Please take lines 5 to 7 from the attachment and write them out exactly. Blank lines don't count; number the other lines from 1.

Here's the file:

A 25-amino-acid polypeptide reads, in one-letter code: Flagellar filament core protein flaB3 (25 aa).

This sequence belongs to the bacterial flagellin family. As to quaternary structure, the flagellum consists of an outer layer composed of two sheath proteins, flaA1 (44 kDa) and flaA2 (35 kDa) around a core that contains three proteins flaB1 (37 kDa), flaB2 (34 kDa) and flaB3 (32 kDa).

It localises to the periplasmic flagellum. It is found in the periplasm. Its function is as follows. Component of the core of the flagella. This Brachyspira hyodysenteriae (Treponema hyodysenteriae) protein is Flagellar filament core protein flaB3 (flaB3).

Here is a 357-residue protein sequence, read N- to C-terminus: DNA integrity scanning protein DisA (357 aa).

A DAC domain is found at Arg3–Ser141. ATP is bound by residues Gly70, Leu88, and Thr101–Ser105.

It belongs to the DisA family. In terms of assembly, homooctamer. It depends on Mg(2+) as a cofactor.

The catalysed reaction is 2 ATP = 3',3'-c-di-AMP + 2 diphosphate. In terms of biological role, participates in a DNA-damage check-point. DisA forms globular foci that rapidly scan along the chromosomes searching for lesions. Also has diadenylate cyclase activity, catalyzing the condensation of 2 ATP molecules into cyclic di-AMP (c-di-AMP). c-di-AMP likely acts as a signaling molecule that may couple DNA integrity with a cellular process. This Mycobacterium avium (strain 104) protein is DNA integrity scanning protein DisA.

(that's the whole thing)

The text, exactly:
A DAC domain is found at Arg3–Ser141. ATP is bound by residues Gly70, Leu88, and Thr101–Ser105.

It belongs to the DisA family. In terms of assembly, homooctamer. It depends on Mg(2+) as a cofactor.

The catalysed reaction is 2 ATP = 3',3'-c-di-AMP + 2 diphosphate. In terms of biological role, participates in a DNA-damage check-point. DisA forms globular foci that rapidly scan along the chromosomes searching for lesions. Also has diadenylate cyclase activity, catalyzing the condensation of 2 ATP molecules into cyclic di-AMP (c-di-AMP). c-di-AMP likely acts as a signaling molecule that may couple DNA integrity with a cellular process. This Mycobacterium avium (strain 104) protein is DNA integrity scanning protein DisA.